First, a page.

The escalation engineers in the SQL Server Product Support Services (PSS) group have a complex job. Of course, they help callers solve specific problems. But one of their primary jobs is to help customers learn how to prevent problems in the first place. Over the past few weeks, I've shared advice I got from Bob Ward, an escalation engineer for SQL Server PSS. Ward explained that, although most customers know about the best practices that will prevent problems in their systems, many don't adhere to those best practices. Our readers have confirmed Ward's observation. The past three Instant Polls on the SQL Server Magazine Web site have asked readers if they follow these best practices, and most respondents have acknowledged that they don't. This result reveals that many customers are leaving their systems vulnerable to problems.
In the past two issues of SQL Server Magazine UPDATE, I discussed two of the three best practices that Ward recommends: establishing and testing a recovery plan and creating a performance baseline for your system. This week, I close the best-practices discussion by looking at Ward's third recommendation: tracking configuration changes and settings within the servers and databases you support.
Have you or a colleague ever said, "Wow! That database setting doesn't seem right. I wonder how long it's been like that?" If so, Ward's advice applies to you. Ward says that a surprising number of support calls revolve around the lack of a solid configuration-management plan. Too many customers simply don't track how and when changes are made to their server environments—and this lack of ongoing awareness can create many support problems. When you don't track your system's configuration, you might
- inconsistently apply service packs and security patches
- drop or add an index on a production box for testing purposes, then forget to add the index again when testing is finished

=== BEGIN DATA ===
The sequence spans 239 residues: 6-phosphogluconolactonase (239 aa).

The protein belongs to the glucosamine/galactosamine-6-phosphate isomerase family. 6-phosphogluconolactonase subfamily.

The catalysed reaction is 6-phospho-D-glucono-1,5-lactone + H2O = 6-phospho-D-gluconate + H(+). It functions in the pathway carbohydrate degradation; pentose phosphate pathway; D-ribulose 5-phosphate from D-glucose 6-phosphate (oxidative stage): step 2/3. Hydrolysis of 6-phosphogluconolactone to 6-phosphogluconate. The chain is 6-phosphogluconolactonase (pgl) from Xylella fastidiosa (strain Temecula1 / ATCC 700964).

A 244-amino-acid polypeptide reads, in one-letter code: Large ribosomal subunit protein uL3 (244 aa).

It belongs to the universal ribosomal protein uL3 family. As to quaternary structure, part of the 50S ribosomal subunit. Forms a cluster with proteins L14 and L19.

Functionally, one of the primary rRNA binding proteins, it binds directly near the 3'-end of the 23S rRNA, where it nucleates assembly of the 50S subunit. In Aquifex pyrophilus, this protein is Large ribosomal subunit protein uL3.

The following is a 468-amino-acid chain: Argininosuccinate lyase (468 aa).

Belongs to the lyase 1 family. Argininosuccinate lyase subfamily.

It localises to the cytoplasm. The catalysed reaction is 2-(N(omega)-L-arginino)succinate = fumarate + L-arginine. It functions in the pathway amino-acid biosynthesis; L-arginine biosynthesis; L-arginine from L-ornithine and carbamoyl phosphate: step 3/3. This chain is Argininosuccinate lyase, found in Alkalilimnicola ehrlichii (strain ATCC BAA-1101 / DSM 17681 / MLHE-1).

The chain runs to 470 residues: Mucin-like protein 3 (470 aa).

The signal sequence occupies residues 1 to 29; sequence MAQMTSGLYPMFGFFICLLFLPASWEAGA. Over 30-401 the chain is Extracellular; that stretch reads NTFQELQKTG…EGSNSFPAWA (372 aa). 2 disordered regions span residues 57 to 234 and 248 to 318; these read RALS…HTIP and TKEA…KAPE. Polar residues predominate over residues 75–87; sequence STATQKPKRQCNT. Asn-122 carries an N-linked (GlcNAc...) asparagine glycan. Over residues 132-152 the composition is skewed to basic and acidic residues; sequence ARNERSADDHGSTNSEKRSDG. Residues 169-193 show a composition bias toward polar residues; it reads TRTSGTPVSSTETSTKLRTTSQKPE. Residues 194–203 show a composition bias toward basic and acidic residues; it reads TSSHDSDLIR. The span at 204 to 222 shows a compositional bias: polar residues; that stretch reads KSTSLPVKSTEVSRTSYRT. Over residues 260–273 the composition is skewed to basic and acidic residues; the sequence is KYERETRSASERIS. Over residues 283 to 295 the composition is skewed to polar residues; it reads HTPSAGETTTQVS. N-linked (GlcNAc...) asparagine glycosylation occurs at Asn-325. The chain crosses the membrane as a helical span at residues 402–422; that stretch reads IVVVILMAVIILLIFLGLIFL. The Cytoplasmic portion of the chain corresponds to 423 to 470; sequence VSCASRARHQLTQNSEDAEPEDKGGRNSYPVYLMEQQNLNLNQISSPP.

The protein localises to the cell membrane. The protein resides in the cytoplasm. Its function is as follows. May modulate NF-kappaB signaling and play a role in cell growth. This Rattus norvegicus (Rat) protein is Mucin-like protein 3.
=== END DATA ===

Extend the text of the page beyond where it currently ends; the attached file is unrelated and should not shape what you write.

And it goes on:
- change the database recovery model setting for bulk load tasks, then forget to reset it when the tasks are complete
- purposely or accidentally make a poor database configuration choice such as turning on auto shrink for production databases that experience widely ranging volumes of data in the course of a standard usage cycle
- be unable to reset a production database to its original configuration after a complete rebuild because no one knows for sure what the original server and database settings were
The list of possible problems is almost infinite. But focusing on the list misses the point. Support calls—and the daily management of our database systems—would be much simpler if we tracked metadata-level changes to our database environments more rigorously.
I've spent the past few weeks establishing that a problem with best-practice compliance exists. But so far, I haven't tried to offer advice about how customers can do a better job of adhering to the best practices we've discussed, nor have I queried Microsoft for ideas about what the company can do to make best practices easier for customers. I have some thoughts about both sides of the equation, and 'll share them with you over the coming weeks. But I'd also like your input. Do you or your colleagues successfully implement these best practices? Send me an email describing your techniques. Do you have ideas about how Microsoft can make avoiding problems easier for us? Tell me your ideas. I'll share the best advice with your fellow SQL Server Magazine UPDATE readers.